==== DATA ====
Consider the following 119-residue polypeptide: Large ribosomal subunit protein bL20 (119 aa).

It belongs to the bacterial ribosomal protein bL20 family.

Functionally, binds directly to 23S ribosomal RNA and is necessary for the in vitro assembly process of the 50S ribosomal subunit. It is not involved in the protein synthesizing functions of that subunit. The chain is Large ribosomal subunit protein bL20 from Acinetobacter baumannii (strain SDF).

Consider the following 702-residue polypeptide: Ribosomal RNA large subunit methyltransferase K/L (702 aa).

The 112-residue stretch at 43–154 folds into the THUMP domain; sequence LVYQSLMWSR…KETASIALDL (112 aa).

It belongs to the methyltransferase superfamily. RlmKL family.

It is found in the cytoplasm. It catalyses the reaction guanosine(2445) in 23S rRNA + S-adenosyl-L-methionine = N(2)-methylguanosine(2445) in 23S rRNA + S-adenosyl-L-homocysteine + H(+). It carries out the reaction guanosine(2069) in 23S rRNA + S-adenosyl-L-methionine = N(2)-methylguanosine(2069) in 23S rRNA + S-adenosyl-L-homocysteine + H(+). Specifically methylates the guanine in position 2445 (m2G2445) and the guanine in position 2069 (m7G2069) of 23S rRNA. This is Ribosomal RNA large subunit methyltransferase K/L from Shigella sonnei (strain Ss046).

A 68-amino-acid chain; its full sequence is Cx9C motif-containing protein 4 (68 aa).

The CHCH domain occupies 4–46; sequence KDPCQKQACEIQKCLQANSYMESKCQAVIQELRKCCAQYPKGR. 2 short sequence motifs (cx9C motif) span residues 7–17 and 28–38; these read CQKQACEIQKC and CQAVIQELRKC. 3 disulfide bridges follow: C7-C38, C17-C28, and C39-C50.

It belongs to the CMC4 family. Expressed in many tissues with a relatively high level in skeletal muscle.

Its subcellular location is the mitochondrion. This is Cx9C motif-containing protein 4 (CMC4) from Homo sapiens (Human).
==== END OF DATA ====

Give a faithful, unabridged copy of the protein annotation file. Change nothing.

Consider the following 119-residue polypeptide: Large ribosomal subunit protein bL20 (119 aa).

It belongs to the bacterial ribosomal protein bL20 family.

Functionally, binds directly to 23S ribosomal RNA and is necessary for the in vitro assembly process of the 50S ribosomal subunit. It is not involved in the protein synthesizing functions of that subunit. The chain is Large ribosomal subunit protein bL20 from Acinetobacter baumannii (strain SDF).

Consider the following 702-residue polypeptide: Ribosomal RNA large subunit methyltransferase K/L (702 aa).

The 112-residue stretch at 43–154 folds into the THUMP domain; sequence LVYQSLMWSR…KETASIALDL (112 aa).

It belongs to the methyltransferase superfamily. RlmKL family.

It is found in the cytoplasm. It catalyses the reaction guanosine(2445) in 23S rRNA + S-adenosyl-L-methionine = N(2)-methylguanosine(2445) in 23S rRNA + S-adenosyl-L-homocysteine + H(+). It carries out the reaction guanosine(2069) in 23S rRNA + S-adenosyl-L-methionine = N(2)-methylguanosine(2069) in 23S rRNA + S-adenosyl-L-homocysteine + H(+). Specifically methylates the guanine in position 2445 (m2G2445) and the guanine in position 2069 (m7G2069) of 23S rRNA. This is Ribosomal RNA large subunit methyltransferase K/L from Shigella sonnei (strain Ss046).

A 68-amino-acid chain; its full sequence is Cx9C motif-containing protein 4 (68 aa).

The CHCH domain occupies 4–46; sequence KDPCQKQACEIQKCLQANSYMESKCQAVIQELRKCCAQYPKGR. 2 short sequence motifs (cx9C motif) span residues 7–17 and 28–38; these read CQKQACEIQKC and CQAVIQELRKC. 3 disulfide bridges follow: C7-C38, C17-C28, and C39-C50.

It belongs to the CMC4 family. Expressed in many tissues with a relatively high level in skeletal muscle.

Its subcellular location is the mitochondrion. This is Cx9C motif-containing protein 4 (CMC4) from Homo sapiens (Human).